# Measuring AC supply voltageMay 2016

With the JeeLabs Energy Monitor prototype hooked up in the meter cabinet, it’s now very easy to explore things a bit. One interesting test is to look at the analog signal from the AC power supply + divider, which is connected to pin PA0.

Here is some code which samples that signal and prints it out until a key is pressed:

```: a1 +adc begin pa0 adc . key? until ;
a1 4029 4031 4030 4030 [...] 1268 1343 1763 2330  ok.```

The ADC is initialised, and then we acquire a value, print it, and loop until some key is pressed. The readings are easily copied to a spreadsheet and graphed:

Some observations:

• as expected, we’re only reading the negative excursions of the supply voltage
• the scale is working out nicely, over 70% of the ADC’s 12-bit resolution is used
• it looks like we’re capturing about 25 samples per 50 Hz cycle
• this loop timing is partly limited by the 115,200 baud rate of the (polled!) serial output
• i.e. 10 bits per char, 5 chars per ADC (4 digits and a space) @ 115,200 baud takes 434 µs
• plus some time for the ADC - hmmm… not sure where the remaining 300+ µs went!

The current polled ADC acquisition code itself is very fast. It’s easy to measure this:

```: a2 micros pa0 adc micros nip swap - . ;  ok.
a2 41  ok.```

So it takes 41 µs to acquire one ADC sample (less actually, the `micros` code has some overhead). To improve on this, we can first acquire samples in a quick loop, and then print them out:

```4000 buffer: adata  ok.
: a3 1000 0 do pa0 adc i cells adata + ! loop ;  ok.
: a4 +adc micros a3 micros swap - . ;  ok.
: a5 1000 0 do i cells adata + @ . loop ;  ok.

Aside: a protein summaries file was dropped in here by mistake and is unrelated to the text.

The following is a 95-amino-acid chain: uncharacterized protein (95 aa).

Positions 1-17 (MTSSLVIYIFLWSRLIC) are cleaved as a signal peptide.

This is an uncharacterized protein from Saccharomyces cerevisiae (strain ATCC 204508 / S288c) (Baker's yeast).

a4 32915  ok.
a5 1333 1334 1334 [...] 4026 4028 4027  ok.```

Which means that we’ve captured 33 ms of data, i.e. more than one full 50 Hz cycle:

Both half-wave captures consist of 338 readings, with 269 readings in between, when the ADC returns 4030 or 4031. Which means that the zero crossings are indeed included in our data, and that there is enough information to reconstruct a full sine wave for CT power calculations later.

Note that the sine wave has somewhat flattened peaks and there also appears to be some noise.

These readings were taken with a µC running at 8 MHz, which gives enough resolution for now. At 72 MHz, `a2` reports 6 µs and `a4` reports 4949 µs - this translates to a polled ADC acquisition rate of over 200,000 samples per second. The flip side is that at this higher rate we can only capture some 5 ms with a 1000-entry buffer, considerably less than a full 50 Hz AC cycle:

For tests, the polled approach is fine - and very convenient, given the interactive command-line access provided by the ESP-Link - but the acquisition rate will not be constant due to occasional interrupts, and the µC would be tied up most of the time, which is clearly not very practical.

The solution is to use DMA-based ADC acquisition. Then, we only need to deal with acquired data in large chunks. The STM32F103 µC’s DMA hardware has two nice interrupts for this: when the buffer is half full, and when it reaches the end and acquisition starts over at the beginning.

Let’s plan ahead a bit and consider the rates and time + memory resources needed:

• there are 4 ADC channels: 1 for supply voltage and 3 for the current transformers
• we could collect 1600 samples per channel, that’s 800 samples per interrupt
• this requires 4 x 1600 x 2 bytes = 12.8 KB, which is ok - the Olimexino has 20 KB RAM
• if we sample at 25,000 Hz, each 800-sample block will cover 32 ms of time
• this is enough to always capture more than one full wave, i.e. 3 .. 4 zero crossings
• we’ll get one interrupt every 32 ms, with a 800-sample block ready for each channel
• so during this interrupt, the code will need to process 4 x 800 = 3200 data points

Even if our calculations take more than 32 ms, this would be ok: we could simply ignore some acquisition cycles. The only constraint is that the buffered data needs to be processed (or moved out of the way) before the DMA engine overwrites it with new data, i.e. within 32 ms.

The beauty of DMA is that it completely frees the CPU. It “only” has to deal with ≈ 30 interrupts per second, with all ADC values acquired exactly 40 µs apart and stored in the DMA buffer.

There is still plenty of work to do… such as dealing with phase and finding those zero crossings.

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